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JoAnna Lou
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Dogs Sniff Poop for Environmental Studies
Biologists train rescue pups to help in wildlife surveys
Maggie, a Labrador Retriever mix, is trained to lie down when she finds target droppings (not eat it!).

Whether we like it or not, dogs seem to have an uncanny ability to seek out animal droppings. My Sheltie’s favorite is the goose waste left behind at the lakeside path we run on.

Believe it or not, this natural affinity for poop seeking is now being harnessed to help in scientific studies. Biologists at the University of California Berkley have trained dogs to detect animal droppings in order to conduct more accurate environmental surveys. 

Wildlife detection dogs have long been used in airports to detect smuggled exotics, but in recent years many of these working canines have been used to help scientists study endangered species and habitat loss.

While most people are trying to figure out how to get rid of animal waste, the information found in excrement is invaluable to scientists. Droppings are a non-invasive way to monitor an area and its animal population. The information in animal waste can be used to identify individuals and analyze hormone levels and diet.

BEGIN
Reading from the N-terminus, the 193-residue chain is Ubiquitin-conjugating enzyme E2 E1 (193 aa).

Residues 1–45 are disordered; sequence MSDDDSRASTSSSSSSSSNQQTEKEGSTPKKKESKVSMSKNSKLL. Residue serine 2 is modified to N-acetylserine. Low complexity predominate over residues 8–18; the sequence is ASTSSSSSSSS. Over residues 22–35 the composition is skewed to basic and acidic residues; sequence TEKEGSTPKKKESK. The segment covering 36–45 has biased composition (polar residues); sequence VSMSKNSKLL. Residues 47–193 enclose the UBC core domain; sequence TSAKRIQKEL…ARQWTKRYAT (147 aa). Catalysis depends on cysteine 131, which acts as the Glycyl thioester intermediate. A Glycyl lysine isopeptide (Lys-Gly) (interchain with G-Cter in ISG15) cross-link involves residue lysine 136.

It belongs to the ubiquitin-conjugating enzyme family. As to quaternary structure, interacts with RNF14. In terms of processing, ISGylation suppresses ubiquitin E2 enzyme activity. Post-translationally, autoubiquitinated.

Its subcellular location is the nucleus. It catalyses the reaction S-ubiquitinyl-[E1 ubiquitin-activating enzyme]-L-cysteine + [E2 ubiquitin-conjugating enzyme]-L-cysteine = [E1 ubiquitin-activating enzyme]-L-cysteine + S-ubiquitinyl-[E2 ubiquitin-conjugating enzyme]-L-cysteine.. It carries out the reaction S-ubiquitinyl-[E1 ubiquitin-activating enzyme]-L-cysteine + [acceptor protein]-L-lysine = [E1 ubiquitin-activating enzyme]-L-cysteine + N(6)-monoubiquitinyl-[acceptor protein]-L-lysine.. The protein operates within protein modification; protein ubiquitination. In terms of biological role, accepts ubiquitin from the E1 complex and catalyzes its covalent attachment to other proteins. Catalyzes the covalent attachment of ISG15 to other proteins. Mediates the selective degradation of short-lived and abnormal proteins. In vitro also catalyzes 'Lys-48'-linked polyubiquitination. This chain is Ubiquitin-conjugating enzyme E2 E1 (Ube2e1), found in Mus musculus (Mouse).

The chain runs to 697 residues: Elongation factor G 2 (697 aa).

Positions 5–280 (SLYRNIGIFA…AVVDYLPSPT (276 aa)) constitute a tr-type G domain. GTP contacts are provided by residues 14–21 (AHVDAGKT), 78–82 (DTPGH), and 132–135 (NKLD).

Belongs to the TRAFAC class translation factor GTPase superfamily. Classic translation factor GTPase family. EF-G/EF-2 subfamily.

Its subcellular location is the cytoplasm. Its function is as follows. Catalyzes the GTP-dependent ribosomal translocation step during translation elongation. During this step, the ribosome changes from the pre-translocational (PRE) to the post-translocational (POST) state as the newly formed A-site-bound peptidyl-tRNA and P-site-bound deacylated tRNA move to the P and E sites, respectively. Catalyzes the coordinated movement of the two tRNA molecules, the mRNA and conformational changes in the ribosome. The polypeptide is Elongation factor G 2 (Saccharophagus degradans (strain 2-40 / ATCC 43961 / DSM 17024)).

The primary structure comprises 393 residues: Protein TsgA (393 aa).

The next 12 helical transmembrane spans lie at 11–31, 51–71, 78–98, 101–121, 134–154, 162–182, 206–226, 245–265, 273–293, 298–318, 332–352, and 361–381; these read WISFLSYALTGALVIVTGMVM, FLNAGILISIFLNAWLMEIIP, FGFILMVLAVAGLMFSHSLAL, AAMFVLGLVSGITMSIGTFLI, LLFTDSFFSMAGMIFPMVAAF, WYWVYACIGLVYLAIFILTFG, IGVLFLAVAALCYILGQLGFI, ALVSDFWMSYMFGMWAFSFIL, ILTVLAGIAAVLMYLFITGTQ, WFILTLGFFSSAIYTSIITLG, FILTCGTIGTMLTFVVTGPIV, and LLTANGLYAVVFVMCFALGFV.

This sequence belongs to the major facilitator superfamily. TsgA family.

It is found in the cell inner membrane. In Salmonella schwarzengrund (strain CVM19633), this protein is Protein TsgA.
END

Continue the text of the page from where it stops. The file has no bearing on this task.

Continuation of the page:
The cool thing about the University of California’s program is that all of the dogs they use are rescues. The researchers say that the characteristics of a successful wildlife detection dog are often the very traits that cause their canines to be abandoned, like having a high energy level. 

The selection process is rigorous, as only one in every 200-300 dogs is considered a candidate. And only about 40 percent of those pups make the final cut. 

I also love that the training is done by positive reinforcement.  When the dogs locate the droppings of a target species, they are rewarded with a play session. The wildlife detection dog program certainly seems like a win-win for everyone!

 

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JoAnna Lou is a New York City-based researcher, writer and agility enthusiast.

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